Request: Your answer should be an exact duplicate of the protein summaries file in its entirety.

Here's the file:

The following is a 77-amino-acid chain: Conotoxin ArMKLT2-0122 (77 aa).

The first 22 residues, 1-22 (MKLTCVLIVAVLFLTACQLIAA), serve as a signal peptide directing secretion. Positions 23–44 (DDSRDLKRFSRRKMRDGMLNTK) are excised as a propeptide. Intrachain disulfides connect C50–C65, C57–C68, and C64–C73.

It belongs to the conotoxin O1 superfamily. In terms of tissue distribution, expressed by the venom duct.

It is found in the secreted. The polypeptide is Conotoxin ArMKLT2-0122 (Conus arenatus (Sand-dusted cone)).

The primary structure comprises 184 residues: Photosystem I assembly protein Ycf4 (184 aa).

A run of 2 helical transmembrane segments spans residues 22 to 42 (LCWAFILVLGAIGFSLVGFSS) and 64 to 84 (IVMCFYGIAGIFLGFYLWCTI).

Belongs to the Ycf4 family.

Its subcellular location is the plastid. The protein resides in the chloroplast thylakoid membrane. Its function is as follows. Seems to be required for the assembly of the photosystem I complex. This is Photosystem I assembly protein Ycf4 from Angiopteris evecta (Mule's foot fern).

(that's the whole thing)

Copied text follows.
The following is a 77-amino-acid chain: Conotoxin ArMKLT2-0122 (77 aa).

The first 22 residues, 1-22 (MKLTCVLIVAVLFLTACQLIAA), serve as a signal peptide directing secretion. Positions 23–44 (DDSRDLKRFSRRKMRDGMLNTK) are excised as a propeptide. Intrachain disulfides connect C50–C65, C57–C68, and C64–C73.

It belongs to the conotoxin O1 superfamily. In terms of tissue distribution, expressed by the venom duct.

It is found in the secreted. The polypeptide is Conotoxin ArMKLT2-0122 (Conus arenatus (Sand-dusted cone)).

The primary structure comprises 184 residues: Photosystem I assembly protein Ycf4 (184 aa).

A run of 2 helical transmembrane segments spans residues 22 to 42 (LCWAFILVLGAIGFSLVGFSS) and 64 to 84 (IVMCFYGIAGIFLGFYLWCTI).

Belongs to the Ycf4 family.

Its subcellular location is the plastid. The protein resides in the chloroplast thylakoid membrane. Its function is as follows. Seems to be required for the assembly of the photosystem I complex. This is Photosystem I assembly protein Ycf4 from Angiopteris evecta (Mule's foot fern).